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Cancer Med. 2015 Nov;4(11):1700-4. doi: 10.1002/cam4.500. Epub 2015 Aug 15.

Supportive evidence for FOXP1, BARX1, and FOXF1 as genetic risk loci for the development of esophageal adenocarcinoma.

Author information

1
Institute of Human Genetics, University of Bonn, Bonn, Germany.
2
Department of Genomics, Life & Brain Center, University of Bonn, Bonn, Germany.
3
Department of Medicine II, Sana Klinikum, Offenbach, Germany.
4
Department of Internal Medicine II, Evangelisches Krankenhaus, Düsseldorf, Germany.
5
Department of Interdisciplinary Endoscopy, University Hospital Hamburg-Eppendorf, Hamburg, Germany.
6
Department of Gastroenterology and Interdisciplinary Endoscopy, Vivantes Wenckebach-Kinikum, Berlin, Germany.
7
Institute of Pathology, Klinikum Bayreuth, Bayreuth, Germany.
8
Statistical Genetics, Max Planck Institute of Psychiatry, Munich, Germany.
9
Department of Visceral, Transplant, Thoracic and Vascular Surgery, University Hospital of Leipzig, Leipzig, Germany.
10
Department of Internal Medicine II, HSK Hospital, Wiesbaden, Germany.
11
Department of Gastroenterology, Hepatology and Infectious Diseases, Otto-von-Guericke University Hospital, Magdeburg, Germany.
12
Gastroenterologie am Burgweiher, Bonn, Germany.
13
Magen Darm Zentrum Wiener Platz, Cologne, Germany.
14
Gastroenterologische Schwerpunktpraxis, Baumholder, Germany.
15
Department of General, Visceral and Transplant Surgery, University Medical Center, University of Mainz, Mainz, Germany.
16
Department of General, Visceral and Thoracic Surgery, University Medical Center Hamburg-Eppendorf, University of Hamburg, Hamburg, Germany.
17
Department of General, Visceral and Cancer Surgery, University of Cologne, Cologne, Germany.
18
First Department of Internal Medicine, University Medical Center, University of Mainz, Mainz, Germany.
19
Department of General and Visceral Surgery, Sana Klinikum, Offenbach, Germany.
20
Department of General, Visceral and Transplantation Surgery, University of Heidelberg, Heidelberg, Germany.
21
Department of General, Visceral and Thorax Surgery, RoMed Klinikum Rosenheim, Rosenheim, Germany.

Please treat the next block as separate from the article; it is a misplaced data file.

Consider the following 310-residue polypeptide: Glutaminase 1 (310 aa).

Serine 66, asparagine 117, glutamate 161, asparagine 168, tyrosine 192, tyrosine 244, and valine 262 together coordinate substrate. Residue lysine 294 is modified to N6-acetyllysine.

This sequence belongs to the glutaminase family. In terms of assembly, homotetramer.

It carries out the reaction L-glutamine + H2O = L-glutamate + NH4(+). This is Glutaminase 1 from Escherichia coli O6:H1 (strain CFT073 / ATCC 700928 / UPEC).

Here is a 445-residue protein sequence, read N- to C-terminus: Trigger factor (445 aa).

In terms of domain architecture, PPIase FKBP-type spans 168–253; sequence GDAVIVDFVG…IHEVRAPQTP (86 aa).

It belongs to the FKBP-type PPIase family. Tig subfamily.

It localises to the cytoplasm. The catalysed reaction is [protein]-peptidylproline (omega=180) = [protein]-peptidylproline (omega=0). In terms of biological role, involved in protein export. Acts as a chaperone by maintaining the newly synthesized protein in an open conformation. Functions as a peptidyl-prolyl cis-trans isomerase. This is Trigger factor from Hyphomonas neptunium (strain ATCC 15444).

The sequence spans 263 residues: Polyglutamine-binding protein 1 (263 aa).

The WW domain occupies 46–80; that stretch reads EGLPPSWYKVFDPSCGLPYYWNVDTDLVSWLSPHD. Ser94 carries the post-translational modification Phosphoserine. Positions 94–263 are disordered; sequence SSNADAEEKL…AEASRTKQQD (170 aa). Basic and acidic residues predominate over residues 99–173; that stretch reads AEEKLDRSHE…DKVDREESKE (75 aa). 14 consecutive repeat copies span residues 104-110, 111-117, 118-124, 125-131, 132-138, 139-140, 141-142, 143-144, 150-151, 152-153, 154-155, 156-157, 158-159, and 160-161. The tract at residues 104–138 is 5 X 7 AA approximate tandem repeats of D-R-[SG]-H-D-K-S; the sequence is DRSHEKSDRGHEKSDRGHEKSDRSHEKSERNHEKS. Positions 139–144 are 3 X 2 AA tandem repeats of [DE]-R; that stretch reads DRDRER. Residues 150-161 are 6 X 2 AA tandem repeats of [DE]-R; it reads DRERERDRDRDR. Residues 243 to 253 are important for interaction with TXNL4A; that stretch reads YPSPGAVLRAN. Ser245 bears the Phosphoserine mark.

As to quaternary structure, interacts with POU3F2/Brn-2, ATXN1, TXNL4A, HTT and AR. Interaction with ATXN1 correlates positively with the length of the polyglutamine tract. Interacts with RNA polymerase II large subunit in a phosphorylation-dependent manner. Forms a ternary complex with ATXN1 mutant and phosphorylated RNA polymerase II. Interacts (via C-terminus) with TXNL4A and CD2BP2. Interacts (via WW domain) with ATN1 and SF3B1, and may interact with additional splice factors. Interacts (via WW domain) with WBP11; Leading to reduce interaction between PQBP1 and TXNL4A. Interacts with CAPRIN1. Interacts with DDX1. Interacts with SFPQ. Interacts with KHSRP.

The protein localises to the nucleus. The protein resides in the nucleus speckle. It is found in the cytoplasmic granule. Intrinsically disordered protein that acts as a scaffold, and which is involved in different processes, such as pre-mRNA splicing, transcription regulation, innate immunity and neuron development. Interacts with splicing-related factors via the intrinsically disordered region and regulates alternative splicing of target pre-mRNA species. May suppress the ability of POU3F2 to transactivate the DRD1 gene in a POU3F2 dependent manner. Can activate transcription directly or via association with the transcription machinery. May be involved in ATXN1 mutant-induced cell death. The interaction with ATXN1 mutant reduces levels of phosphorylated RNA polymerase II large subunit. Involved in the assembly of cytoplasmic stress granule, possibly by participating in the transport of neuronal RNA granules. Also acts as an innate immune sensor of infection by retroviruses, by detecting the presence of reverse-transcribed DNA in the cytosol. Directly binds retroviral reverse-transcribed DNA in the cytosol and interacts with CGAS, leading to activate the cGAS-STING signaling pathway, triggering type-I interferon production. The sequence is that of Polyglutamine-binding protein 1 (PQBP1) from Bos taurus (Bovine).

22
Cancer Control, QIMR Berghofer Medical Research Institute, Brisbane, Australia.
23
Department of Epidemiology, University of Washington, School of Public Health, Seattle, Washington.
24
Division of Public Health Sciences, Fred Hutchinson Cancer Research Center, Seattle, Washington.
25
Gastropraxis, Wiesbaden, Germany.
26
Department of Internal Medicine and Gastroenterology, Elisabeth Hospital, Essen, Germany.
27
Department of Gastroenterology and Interventional Endoscopy, St. John of God Hospital, Regensburg, Germany.
28
Gastroenterologische Gemeinschaftspraxis, Koblenz, Germany.

Abstract

The Barrett's and Esophageal Adenocarcinoma Consortium (BEACON) recently performed a genome-wide association study (GWAS) on esophageal adenocarcinoma (EAC) and Barrett's esophagus. They identified genome-wide significant association for variants at three genes, namely CRTC1, FOXP1, and BARX1. Furthermore, they replicated an association at the FOXF1 gene that has been previously found in a GWAS on Barrett's esophagus. We aimed at further replicating the association at these and other loci that showed suggestive association with P < 10(-4) in the BEACON sample. In total, we tested 88 SNPs in an independent sample consisting of 1065 EAC cases and 1019 controls of German descent. We could replicate the association at FOXP1, BARX1, and FOXF1 with nominal significance and thereby confirm that genetic variants at these genes confer EAC risk. In addition, we found association of variants near the genes XRCC2 and GATA6 that were strongly (P < 10(-5) ) although not genome-wide significantly associated with the BEACON GWAS. Therefore, both variants and corresponding genes represent promising candidates for future EAC association studies on independent samples.

KEYWORDS:

BARX1; FOXF1; FOXP1; esophageal adenocarcinoma; genetic association study

PMID:
26383589
PMCID:
PMC4673997
DOI:
10.1002/cam4.500
[Indexed for MEDLINE]
Free PMC Article

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